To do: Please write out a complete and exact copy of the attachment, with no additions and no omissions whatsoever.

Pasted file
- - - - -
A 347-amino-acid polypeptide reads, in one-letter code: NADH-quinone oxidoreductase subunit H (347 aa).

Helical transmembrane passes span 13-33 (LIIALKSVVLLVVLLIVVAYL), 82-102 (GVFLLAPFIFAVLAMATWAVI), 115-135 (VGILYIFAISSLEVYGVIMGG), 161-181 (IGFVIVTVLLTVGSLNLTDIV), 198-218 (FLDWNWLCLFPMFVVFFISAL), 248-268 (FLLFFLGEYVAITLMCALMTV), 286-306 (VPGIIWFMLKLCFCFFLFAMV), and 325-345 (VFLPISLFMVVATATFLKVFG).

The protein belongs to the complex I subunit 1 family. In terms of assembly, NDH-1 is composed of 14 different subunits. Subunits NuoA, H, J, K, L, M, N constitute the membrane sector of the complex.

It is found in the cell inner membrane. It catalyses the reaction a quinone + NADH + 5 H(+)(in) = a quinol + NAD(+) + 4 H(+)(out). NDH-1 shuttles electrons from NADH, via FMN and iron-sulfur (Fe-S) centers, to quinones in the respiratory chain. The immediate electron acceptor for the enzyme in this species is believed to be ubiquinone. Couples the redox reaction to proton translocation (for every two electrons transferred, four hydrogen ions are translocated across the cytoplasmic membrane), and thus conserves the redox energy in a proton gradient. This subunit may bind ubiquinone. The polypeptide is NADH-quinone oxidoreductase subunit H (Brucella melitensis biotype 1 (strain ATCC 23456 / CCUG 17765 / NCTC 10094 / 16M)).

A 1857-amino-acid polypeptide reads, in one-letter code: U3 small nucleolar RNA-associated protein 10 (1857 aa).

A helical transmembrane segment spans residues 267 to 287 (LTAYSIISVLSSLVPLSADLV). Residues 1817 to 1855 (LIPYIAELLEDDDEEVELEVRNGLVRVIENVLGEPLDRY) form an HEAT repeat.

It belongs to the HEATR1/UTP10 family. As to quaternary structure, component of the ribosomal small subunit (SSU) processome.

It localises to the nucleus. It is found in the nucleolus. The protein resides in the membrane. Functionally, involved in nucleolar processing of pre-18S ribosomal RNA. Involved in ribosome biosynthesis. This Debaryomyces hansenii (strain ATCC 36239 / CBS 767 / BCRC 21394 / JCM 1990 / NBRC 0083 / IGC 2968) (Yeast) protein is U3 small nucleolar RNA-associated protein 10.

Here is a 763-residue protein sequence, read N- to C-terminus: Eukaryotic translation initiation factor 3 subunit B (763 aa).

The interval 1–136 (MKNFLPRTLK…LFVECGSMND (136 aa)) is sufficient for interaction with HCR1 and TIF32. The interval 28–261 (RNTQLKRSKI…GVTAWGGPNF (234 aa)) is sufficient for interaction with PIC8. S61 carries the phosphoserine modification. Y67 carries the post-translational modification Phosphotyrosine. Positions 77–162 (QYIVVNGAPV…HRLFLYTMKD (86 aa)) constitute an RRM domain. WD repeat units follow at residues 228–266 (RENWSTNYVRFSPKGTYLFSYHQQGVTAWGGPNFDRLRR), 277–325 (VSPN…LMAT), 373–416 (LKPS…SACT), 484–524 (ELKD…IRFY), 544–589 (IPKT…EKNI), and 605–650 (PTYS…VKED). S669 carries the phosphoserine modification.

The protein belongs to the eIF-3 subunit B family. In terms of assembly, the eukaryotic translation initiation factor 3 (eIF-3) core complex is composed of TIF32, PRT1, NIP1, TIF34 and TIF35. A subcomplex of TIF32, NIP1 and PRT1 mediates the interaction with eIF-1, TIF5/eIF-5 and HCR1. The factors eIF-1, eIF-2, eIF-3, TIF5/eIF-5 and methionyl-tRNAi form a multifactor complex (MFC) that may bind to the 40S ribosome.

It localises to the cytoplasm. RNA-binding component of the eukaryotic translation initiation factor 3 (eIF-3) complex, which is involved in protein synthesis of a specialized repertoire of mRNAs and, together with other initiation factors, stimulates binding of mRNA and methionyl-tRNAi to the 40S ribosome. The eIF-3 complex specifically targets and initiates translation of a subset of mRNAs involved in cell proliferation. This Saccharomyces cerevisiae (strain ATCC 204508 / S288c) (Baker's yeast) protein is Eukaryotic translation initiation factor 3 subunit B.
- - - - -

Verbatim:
A 347-amino-acid polypeptide reads, in one-letter code: NADH-quinone oxidoreductase subunit H (347 aa).

Helical transmembrane passes span 13-33 (LIIALKSVVLLVVLLIVVAYL), 82-102 (GVFLLAPFIFAVLAMATWAVI), 115-135 (VGILYIFAISSLEVYGVIMGG), 161-181 (IGFVIVTVLLTVGSLNLTDIV), 198-218 (FLDWNWLCLFPMFVVFFISAL), 248-268 (FLLFFLGEYVAITLMCALMTV), 286-306 (VPGIIWFMLKLCFCFFLFAMV), and 325-345 (VFLPISLFMVVATATFLKVFG).

The protein belongs to the complex I subunit 1 family. In terms of assembly, NDH-1 is composed of 14 different subunits. Subunits NuoA, H, J, K, L, M, N constitute the membrane sector of the complex.

It is found in the cell inner membrane. It catalyses the reaction a quinone + NADH + 5 H(+)(in) = a quinol + NAD(+) + 4 H(+)(out). NDH-1 shuttles electrons from NADH, via FMN and iron-sulfur (Fe-S) centers, to quinones in the respiratory chain. The immediate electron acceptor for the enzyme in this species is believed to be ubiquinone. Couples the redox reaction to proton translocation (for every two electrons transferred, four hydrogen ions are translocated across the cytoplasmic membrane), and thus conserves the redox energy in a proton gradient. This subunit may bind ubiquinone. The polypeptide is NADH-quinone oxidoreductase subunit H (Brucella melitensis biotype 1 (strain ATCC 23456 / CCUG 17765 / NCTC 10094 / 16M)).

A 1857-amino-acid polypeptide reads, in one-letter code: U3 small nucleolar RNA-associated protein 10 (1857 aa).

A helical transmembrane segment spans residues 267 to 287 (LTAYSIISVLSSLVPLSADLV). Residues 1817 to 1855 (LIPYIAELLEDDDEEVELEVRNGLVRVIENVLGEPLDRY) form an HEAT repeat.

It belongs to the HEATR1/UTP10 family. As to quaternary structure, component of the ribosomal small subunit (SSU) processome.

It localises to the nucleus. It is found in the nucleolus. The protein resides in the membrane. Functionally, involved in nucleolar processing of pre-18S ribosomal RNA. Involved in ribosome biosynthesis. This Debaryomyces hansenii (strain ATCC 36239 / CBS 767 / BCRC 21394 / JCM 1990 / NBRC 0083 / IGC 2968) (Yeast) protein is U3 small nucleolar RNA-associated protein 10.

Here is a 763-residue protein sequence, read N- to C-terminus: Eukaryotic translation initiation factor 3 subunit B (763 aa).

The interval 1–136 (MKNFLPRTLK…LFVECGSMND (136 aa)) is sufficient for interaction with HCR1 and TIF32. The interval 28–261 (RNTQLKRSKI…GVTAWGGPNF (234 aa)) is sufficient for interaction with PIC8. S61 carries the phosphoserine modification. Y67 carries the post-translational modification Phosphotyrosine. Positions 77–162 (QYIVVNGAPV…HRLFLYTMKD (86 aa)) constitute an RRM domain. WD repeat units follow at residues 228–266 (RENWSTNYVRFSPKGTYLFSYHQQGVTAWGGPNFDRLRR), 277–325 (VSPN…LMAT), 373–416 (LKPS…SACT), 484–524 (ELKD…IRFY), 544–589 (IPKT…EKNI), and 605–650 (PTYS…VKED). S669 carries the phosphoserine modification.

The protein belongs to the eIF-3 subunit B family. In terms of assembly, the eukaryotic translation initiation factor 3 (eIF-3) core complex is composed of TIF32, PRT1, NIP1, TIF34 and TIF35. A subcomplex of TIF32, NIP1 and PRT1 mediates the interaction with eIF-1, TIF5/eIF-5 and HCR1. The factors eIF-1, eIF-2, eIF-3, TIF5/eIF-5 and methionyl-tRNAi form a multifactor complex (MFC) that may bind to the 40S ribosome.

It localises to the cytoplasm. RNA-binding component of the eukaryotic translation initiation factor 3 (eIF-3) complex, which is involved in protein synthesis of a specialized repertoire of mRNAs and, together with other initiation factors, stimulates binding of mRNA and methionyl-tRNAi to the 40S ribosome. The eIF-3 complex specifically targets and initiates translation of a subset of mRNAs involved in cell proliferation. This Saccharomyces cerevisiae (strain ATCC 204508 / S288c) (Baker's yeast) protein is Eukaryotic translation initiation factor 3 subunit B.